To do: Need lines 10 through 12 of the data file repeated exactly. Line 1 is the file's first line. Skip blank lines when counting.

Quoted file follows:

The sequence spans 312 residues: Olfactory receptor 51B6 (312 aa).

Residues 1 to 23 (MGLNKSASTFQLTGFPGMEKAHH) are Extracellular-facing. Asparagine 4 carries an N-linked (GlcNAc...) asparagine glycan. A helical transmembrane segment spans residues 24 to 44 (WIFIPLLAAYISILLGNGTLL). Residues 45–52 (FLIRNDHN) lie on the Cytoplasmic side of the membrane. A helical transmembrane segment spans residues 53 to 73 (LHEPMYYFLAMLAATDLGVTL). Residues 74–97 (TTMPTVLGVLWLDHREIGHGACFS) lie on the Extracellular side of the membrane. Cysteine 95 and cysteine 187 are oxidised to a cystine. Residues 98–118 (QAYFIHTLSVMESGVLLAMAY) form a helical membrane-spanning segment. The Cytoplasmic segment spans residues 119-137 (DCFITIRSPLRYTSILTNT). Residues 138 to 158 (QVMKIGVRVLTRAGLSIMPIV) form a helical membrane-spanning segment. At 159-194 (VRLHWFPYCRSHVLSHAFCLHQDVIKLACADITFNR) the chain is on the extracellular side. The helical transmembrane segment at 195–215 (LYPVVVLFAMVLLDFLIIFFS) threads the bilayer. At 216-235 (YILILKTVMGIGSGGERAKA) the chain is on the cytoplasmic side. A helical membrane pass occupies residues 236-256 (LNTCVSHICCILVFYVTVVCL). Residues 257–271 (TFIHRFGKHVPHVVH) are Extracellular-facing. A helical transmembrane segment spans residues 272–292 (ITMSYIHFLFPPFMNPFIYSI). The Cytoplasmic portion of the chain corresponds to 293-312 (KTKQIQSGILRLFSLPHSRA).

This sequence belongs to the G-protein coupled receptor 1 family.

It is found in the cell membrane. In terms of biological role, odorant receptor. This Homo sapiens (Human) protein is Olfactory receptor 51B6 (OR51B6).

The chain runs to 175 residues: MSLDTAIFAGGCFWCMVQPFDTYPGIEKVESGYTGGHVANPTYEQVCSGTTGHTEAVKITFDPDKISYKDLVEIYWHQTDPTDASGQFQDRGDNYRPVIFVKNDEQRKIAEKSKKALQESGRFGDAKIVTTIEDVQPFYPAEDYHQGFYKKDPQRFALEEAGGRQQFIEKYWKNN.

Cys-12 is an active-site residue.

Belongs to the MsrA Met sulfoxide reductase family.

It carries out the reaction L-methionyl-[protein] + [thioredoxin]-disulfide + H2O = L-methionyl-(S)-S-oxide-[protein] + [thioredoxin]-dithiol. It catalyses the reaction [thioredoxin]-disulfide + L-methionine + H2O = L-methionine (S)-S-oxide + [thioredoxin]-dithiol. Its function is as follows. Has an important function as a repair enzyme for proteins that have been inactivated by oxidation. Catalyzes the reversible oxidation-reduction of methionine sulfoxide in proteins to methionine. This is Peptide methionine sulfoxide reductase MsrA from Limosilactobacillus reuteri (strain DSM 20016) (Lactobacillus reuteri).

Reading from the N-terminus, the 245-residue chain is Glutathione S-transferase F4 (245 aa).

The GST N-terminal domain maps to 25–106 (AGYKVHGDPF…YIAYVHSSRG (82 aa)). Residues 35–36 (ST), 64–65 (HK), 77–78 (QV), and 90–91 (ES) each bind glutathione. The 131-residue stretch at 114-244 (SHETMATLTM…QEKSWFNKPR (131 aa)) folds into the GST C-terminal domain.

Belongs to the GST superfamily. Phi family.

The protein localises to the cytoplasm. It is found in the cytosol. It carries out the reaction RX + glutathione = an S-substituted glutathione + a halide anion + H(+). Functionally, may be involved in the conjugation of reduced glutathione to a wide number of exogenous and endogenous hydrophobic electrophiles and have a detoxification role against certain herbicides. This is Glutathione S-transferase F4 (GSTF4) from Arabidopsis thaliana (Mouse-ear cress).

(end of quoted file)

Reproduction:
The GST N-terminal domain maps to 25–106 (AGYKVHGDPF…YIAYVHSSRG (82 aa)). Residues 35–36 (ST), 64–65 (HK), 77–78 (QV), and 90–91 (ES) each bind glutathione. The 131-residue stretch at 114-244 (SHETMATLTM…QEKSWFNKPR (131 aa)) folds into the GST C-terminal domain.

Belongs to the GST superfamily. Phi family.

The protein localises to the cytoplasm. It is found in the cytosol. It carries out the reaction RX + glutathione = an S-substituted glutathione + a halide anion + H(+). Functionally, may be involved in the conjugation of reduced glutathione to a wide number of exogenous and endogenous hydrophobic electrophiles and have a detoxification role against certain herbicides. This is Glutathione S-transferase F4 (GSTF4) from Arabidopsis thaliana (Mouse-ear cress).